AndroSDK comes to Town!

With all the hype, fame and glamour Android has been picking up, it felt like the right time to start developing applications for the World's favorite Linux-based Mobile OS!
(You don't know what Android is? Shame on you! Read this now! :P  )

In today's post, we shall learn how to set up an Android App Developer system, using a regular Linux System. The instructions I provide here, will work for Debian and it's derivatives with no changes, and will work for other Linux systems, with minute changes here and there.

Things You Will Need:

1. A Linux System with a good amount of free space (say 3GB, to be safe).
2. A good Internet Connection (cant stress enough on this point.)
3. The latest Java Development Kit
4. An IDE that you can use to develop the Android Applications! (Eclipse SDK)
5. Google's Android SDK tools.

The large space is because of the fact that the Google APIs and Supporting  Packages take up quite a bit of space, after they are downloaded. (Mine are currently at 1.9GB, with support for Android versions 2.2 and up, till 4.0.3)

Here's How To Set It All Up!

Step 1
Get The Software!
Get these software downloaded and ready to begin setting up your Development Environment
1. Eclipse SDK : I go with 3.7.2 (Indigo, classic), but I recommend going with the latest version of the classic type you find in the download page.
2. Android SDK : This is the SDK that Google provides for Android Development. Download the "Linux (i386)" version from the list given in the page. Yes, The SDK is 32bit, but it can run fine on a 64bit system as well. (My system is Debian 64, and it runs!)
3. Java Development Kit : This is a pre-requisite, and is probably already there on your system. However, just to make sure, check for its existence, and if not there, download and install. You could do this with the help of your favorite package manager. I recommend atleast v6.
[In debian, apt-get install sun-java6-jdk as root]

Step 2
Set up Eclipse!
Once you have the software, you need to install it on your system. Many Linux OSes provide the option to set up customized Eclipse versions, through their package managers. however, I have experienced enough problems with that route, and heartily recommend against it. Now, the file you downloaded (eclipse-SDK-3.7.2-linux-gtk-x86_64.tar.gz in my case) is a compressed file. It needs to be extracted. Extract this in your Debian system's /opt directory, or your home directory, with the following command:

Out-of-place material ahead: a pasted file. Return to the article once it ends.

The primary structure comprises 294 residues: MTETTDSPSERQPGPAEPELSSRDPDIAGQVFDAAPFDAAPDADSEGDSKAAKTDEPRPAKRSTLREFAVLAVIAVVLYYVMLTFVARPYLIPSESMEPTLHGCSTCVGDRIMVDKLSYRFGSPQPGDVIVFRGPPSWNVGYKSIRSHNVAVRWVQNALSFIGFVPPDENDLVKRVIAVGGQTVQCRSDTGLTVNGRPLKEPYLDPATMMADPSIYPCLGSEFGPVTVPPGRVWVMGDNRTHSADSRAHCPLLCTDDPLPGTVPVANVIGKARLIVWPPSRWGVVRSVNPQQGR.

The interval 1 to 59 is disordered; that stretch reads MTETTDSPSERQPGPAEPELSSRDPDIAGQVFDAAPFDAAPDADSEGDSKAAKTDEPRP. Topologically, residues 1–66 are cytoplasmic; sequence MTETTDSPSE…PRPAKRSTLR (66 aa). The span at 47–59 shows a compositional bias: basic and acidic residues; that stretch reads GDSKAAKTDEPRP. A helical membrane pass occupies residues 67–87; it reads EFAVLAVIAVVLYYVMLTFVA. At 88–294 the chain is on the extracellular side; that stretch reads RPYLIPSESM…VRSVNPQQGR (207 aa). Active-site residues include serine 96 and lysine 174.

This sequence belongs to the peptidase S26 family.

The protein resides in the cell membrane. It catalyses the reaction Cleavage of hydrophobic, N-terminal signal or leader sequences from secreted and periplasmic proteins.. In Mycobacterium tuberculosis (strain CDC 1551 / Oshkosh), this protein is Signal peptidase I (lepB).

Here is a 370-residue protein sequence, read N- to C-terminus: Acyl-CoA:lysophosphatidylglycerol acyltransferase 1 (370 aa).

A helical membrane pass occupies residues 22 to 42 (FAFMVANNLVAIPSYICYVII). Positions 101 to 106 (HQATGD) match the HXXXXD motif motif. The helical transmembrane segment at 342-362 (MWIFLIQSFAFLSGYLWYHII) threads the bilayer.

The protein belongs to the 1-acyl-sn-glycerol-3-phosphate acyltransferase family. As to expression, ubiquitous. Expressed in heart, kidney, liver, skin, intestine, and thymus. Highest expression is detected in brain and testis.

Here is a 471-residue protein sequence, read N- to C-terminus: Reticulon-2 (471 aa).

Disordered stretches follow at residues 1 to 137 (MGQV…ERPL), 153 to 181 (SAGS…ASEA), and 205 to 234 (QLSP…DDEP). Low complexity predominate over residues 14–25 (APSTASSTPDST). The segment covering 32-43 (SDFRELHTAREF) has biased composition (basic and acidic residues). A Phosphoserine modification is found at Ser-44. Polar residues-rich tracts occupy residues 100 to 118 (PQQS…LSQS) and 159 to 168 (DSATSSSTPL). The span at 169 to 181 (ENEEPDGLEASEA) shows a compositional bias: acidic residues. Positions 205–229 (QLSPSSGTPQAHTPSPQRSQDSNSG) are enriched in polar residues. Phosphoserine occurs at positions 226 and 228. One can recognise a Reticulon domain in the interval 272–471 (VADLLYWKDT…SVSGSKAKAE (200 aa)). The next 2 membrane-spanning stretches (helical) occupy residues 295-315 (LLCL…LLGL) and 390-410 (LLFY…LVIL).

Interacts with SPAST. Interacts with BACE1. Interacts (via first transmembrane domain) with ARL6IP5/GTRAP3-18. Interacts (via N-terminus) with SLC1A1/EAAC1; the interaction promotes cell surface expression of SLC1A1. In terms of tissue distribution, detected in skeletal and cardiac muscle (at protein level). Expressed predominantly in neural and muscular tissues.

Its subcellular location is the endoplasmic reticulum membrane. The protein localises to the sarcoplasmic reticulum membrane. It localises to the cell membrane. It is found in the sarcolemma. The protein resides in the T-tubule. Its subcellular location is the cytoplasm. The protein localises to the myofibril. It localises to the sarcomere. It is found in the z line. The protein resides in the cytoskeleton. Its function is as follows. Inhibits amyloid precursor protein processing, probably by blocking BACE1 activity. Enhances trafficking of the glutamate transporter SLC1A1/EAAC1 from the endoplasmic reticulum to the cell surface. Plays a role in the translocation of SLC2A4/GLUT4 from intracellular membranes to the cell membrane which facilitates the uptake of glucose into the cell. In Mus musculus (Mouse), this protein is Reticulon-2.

tar -xf eclipse-SDK-6.2-linux-gtk-x86_64.tar.gz

You can extract it in your home directory, and use it from there. However, if you plan to move the directory to /opt, you might need to provide rwx permissions to the username that you will use to develop apps in Eclipse. a simple chmod or chown command will work

Step 3
Set Up Android SDK!The android SDK that you have downloaded, can now be extracted using the command:
tar -xf android-sdk_r11-linux_x86.tgzYour AndroidSDK directory must be extracted in the Home or /opt directory
Step 4
Link up Eclipse and AndroidSDK!Now that both software have been successfully set up, we need to link them together.
1. Start Eclipse, by running
/opt/eclipse/eclipse (if installed in /opt)
~/eclipse/eclipse (if installed in home directory)

2. Select a workspace for your development work

3. In the Help menu, choose "Install New Software"

4. In the new window, Add a new repository, with name "ADT Plugin" and
URL  and click "Add"
Once done, Android Development plugins will turn up. (this may take some time)

5. Go ahead and install all the plugins. Once done, you may need to restart Eclipse.

6. You have successfully linked the AndroidSDK with Eclipse. Now, go to Window>Preferences,

and chose "Android" in the left column. 

Click Proceed, and provide the path to the directory where you extracted the Android SDK. (In my case, /opt/androidSDK)

Once done, Go to Window>Android SDK Manager, and select the packages you want to work with.

After choosing all the packages you need, Install them. They get downloaded directly, and configured on the fly. This may take some time, depending on the number of packages you have chosen.

Unattended downloading may not work sometimes, as in some cases, license agreements from manufacturers like Motorola and Samsung pop up, halting the process till you approve the licenses..

There you go! You have now successfully configured, linked and set up a complete Development Environment for Android Application Making!

More to come!